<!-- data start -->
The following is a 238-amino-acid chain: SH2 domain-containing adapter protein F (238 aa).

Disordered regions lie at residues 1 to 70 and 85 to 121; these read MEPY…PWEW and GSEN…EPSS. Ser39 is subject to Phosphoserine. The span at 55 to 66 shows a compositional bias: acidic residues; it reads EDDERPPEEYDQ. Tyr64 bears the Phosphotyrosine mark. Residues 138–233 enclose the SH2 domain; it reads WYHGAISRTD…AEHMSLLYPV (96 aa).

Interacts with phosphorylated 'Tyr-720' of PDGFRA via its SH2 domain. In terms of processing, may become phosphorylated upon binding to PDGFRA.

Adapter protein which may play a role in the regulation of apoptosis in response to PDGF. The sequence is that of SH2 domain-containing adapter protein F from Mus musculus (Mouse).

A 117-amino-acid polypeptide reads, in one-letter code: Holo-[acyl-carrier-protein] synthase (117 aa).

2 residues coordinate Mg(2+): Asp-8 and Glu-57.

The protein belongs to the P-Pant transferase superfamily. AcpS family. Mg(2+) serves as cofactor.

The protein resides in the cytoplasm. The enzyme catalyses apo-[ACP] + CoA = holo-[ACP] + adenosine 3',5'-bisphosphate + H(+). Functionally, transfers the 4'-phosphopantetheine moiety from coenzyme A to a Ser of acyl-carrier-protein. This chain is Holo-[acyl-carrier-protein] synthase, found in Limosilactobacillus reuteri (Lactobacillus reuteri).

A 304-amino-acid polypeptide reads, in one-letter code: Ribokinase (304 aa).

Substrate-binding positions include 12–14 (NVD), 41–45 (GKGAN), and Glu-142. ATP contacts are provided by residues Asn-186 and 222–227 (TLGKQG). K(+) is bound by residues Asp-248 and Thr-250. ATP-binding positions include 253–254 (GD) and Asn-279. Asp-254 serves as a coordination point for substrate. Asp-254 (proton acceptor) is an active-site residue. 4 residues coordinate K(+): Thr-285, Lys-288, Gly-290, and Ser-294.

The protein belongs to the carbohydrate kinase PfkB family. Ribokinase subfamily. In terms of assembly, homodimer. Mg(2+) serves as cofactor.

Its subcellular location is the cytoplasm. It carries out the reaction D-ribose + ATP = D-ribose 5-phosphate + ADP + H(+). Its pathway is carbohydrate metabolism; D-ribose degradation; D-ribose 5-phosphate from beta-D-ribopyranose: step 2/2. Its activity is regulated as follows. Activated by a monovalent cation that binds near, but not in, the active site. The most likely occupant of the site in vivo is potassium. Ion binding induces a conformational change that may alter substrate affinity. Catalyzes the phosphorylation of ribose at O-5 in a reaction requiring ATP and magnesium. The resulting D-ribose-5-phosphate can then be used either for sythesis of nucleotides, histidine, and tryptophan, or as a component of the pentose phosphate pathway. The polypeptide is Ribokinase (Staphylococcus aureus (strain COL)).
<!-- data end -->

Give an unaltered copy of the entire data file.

The following is a 238-amino-acid chain: SH2 domain-containing adapter protein F (238 aa).

Disordered regions lie at residues 1 to 70 and 85 to 121; these read MEPY…PWEW and GSEN…EPSS. Ser39 is subject to Phosphoserine. The span at 55 to 66 shows a compositional bias: acidic residues; it reads EDDERPPEEYDQ. Tyr64 bears the Phosphotyrosine mark. Residues 138–233 enclose the SH2 domain; it reads WYHGAISRTD…AEHMSLLYPV (96 aa).

Interacts with phosphorylated 'Tyr-720' of PDGFRA via its SH2 domain. In terms of processing, may become phosphorylated upon binding to PDGFRA.

Adapter protein which may play a role in the regulation of apoptosis in response to PDGF. The sequence is that of SH2 domain-containing adapter protein F from Mus musculus (Mouse).

A 117-amino-acid polypeptide reads, in one-letter code: Holo-[acyl-carrier-protein] synthase (117 aa).

2 residues coordinate Mg(2+): Asp-8 and Glu-57.

The protein belongs to the P-Pant transferase superfamily. AcpS family. Mg(2+) serves as cofactor.

The protein resides in the cytoplasm. The enzyme catalyses apo-[ACP] + CoA = holo-[ACP] + adenosine 3',5'-bisphosphate + H(+). Functionally, transfers the 4'-phosphopantetheine moiety from coenzyme A to a Ser of acyl-carrier-protein. This chain is Holo-[acyl-carrier-protein] synthase, found in Limosilactobacillus reuteri (Lactobacillus reuteri).

A 304-amino-acid polypeptide reads, in one-letter code: Ribokinase (304 aa).

Substrate-binding positions include 12–14 (NVD), 41–45 (GKGAN), and Glu-142. ATP contacts are provided by residues Asn-186 and 222–227 (TLGKQG). K(+) is bound by residues Asp-248 and Thr-250. ATP-binding positions include 253–254 (GD) and Asn-279. Asp-254 serves as a coordination point for substrate. Asp-254 (proton acceptor) is an active-site residue. 4 residues coordinate K(+): Thr-285, Lys-288, Gly-290, and Ser-294.

The protein belongs to the carbohydrate kinase PfkB family. Ribokinase subfamily. In terms of assembly, homodimer. Mg(2+) serves as cofactor.

Its subcellular location is the cytoplasm. It carries out the reaction D-ribose + ATP = D-ribose 5-phosphate + ADP + H(+). Its pathway is carbohydrate metabolism; D-ribose degradation; D-ribose 5-phosphate from beta-D-ribopyranose: step 2/2. Its activity is regulated as follows. Activated by a monovalent cation that binds near, but not in, the active site. The most likely occupant of the site in vivo is potassium. Ion binding induces a conformational change that may alter substrate affinity. Catalyzes the phosphorylation of ribose at O-5 in a reaction requiring ATP and magnesium. The resulting D-ribose-5-phosphate can then be used either for sythesis of nucleotides, histidine, and tryptophan, or as a component of the pentose phosphate pathway. The polypeptide is Ribokinase (Staphylococcus aureus (strain COL)).